Category — Offshore Privatization
Editor Note: This post complements a previous entry at MasterResource by Guillermo Yeatts,
Subsoil Oil and Gas Privatization: Private Wealth for the Common Good.]
Government intervention in free markets is prefaced on market failure. But no such rationale explains why federal and state governments have owned and managed hydrocarbon-bearing onshore and offshore lands. Government involvement can be explained by little more than the historical precedent of sovereign ownership of unowned property and of habit.
In a private property world, surface and subsurface areas would be unowned until the positive acts of discovery and intent to use. Under the “homestead” theory of first property title, the state of nature (unowned area) would not be the property of government but the first resource entrepreneur who, in the immortal words of John Locke, “tills, plants, improves, cultivates and can use the product of” the surface or subsurface to “enclose it from the common.”
Sovereign ownership would be displaced by a rational ownership system within the private sector, and individual accountability and economic incentives would reign over the inherent land-use conflicts on behalf of “all of the people.” The privatization process can follow many forms–such as a Cato Policy Analysis by Terry Anderson, Vernon Smith, and Emily Simmons, “How and Why to Privatize Federal Lands,” espousing a 20–40 year transfer. But other things equal, the sooner the transfer the better, so long as meeting the basic criteria as outlined by Anderson et al.:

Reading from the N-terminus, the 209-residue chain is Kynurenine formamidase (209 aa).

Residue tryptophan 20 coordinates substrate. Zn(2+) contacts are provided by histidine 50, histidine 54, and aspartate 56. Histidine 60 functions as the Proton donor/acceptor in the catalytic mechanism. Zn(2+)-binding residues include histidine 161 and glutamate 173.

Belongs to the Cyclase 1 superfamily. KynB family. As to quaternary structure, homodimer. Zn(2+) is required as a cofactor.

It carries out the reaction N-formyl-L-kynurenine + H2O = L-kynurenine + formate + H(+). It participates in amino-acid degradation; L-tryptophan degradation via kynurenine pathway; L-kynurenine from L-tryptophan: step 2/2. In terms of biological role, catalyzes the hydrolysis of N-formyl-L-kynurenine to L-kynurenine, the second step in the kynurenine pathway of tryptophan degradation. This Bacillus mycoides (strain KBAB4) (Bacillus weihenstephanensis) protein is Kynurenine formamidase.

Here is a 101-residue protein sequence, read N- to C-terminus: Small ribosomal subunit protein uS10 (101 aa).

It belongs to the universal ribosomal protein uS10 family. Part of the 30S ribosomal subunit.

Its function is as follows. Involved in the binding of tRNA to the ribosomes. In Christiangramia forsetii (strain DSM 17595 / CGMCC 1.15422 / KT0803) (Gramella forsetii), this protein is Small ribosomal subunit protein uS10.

- Allocation to the Highest-Valued Use
- Low Transactions Costs
- Broad Participation in Divestiture Proceedings
- Recognition of Squatters’ Rights
As it is now, government ownership of a resource transforms authorities into central economic planners to answer the questions of who does what, when, where, and how much. Such is the position of the Department of the Interior’s Bureau of Ocean Energy Management, Regulation and Enforcement (formerly the Minerals Management Service) in regard to offshore leasing and publicly owned onshore development.
If all subsoil rights had been socialized in the United States, a severe economic calculation problem would have existed for the Department of Interior. But a coexisting (and much larger) private lease market, at least on dry lands, has provided crucial information that Interior over many decades has used to make decisions.
Nonetheless, political control over swaths of mineral-bearing subsoil for over a century has led to administrative problems at Interior such as: [Read more →]
September 17, 2010 2 Comments